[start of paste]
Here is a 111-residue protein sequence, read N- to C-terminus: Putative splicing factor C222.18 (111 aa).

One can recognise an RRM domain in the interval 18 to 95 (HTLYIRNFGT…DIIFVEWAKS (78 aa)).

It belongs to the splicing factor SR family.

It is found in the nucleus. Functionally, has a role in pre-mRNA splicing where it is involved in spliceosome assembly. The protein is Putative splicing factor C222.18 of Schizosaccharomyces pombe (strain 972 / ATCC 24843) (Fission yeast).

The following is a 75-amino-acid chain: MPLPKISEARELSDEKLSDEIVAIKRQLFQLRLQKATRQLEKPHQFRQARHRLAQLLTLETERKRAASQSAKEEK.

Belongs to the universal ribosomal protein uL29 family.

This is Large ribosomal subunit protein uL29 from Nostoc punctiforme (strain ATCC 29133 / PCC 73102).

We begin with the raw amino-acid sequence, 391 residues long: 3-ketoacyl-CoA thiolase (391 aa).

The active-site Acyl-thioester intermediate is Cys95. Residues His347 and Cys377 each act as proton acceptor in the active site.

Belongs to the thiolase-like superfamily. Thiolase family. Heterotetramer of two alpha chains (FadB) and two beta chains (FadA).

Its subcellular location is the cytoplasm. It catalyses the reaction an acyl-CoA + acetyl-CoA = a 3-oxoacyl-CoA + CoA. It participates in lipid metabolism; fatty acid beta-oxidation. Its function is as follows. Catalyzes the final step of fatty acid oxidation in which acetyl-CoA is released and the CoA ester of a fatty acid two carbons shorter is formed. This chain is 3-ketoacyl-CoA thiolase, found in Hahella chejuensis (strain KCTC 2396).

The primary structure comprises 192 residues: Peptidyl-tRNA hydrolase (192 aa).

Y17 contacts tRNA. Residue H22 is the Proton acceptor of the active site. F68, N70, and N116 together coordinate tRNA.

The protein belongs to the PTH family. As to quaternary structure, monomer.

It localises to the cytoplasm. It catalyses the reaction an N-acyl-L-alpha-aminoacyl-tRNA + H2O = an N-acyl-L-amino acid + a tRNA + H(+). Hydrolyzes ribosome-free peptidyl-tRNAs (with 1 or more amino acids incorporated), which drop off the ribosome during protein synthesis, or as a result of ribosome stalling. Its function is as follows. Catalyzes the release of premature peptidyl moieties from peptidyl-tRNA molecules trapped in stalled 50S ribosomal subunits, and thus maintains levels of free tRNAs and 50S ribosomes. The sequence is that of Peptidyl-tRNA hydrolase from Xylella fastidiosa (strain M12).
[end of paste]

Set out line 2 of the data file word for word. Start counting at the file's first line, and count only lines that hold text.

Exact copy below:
One can recognise an RRM domain in the interval 18 to 95 (HTLYIRNFGT…DIIFVEWAKS (78 aa)).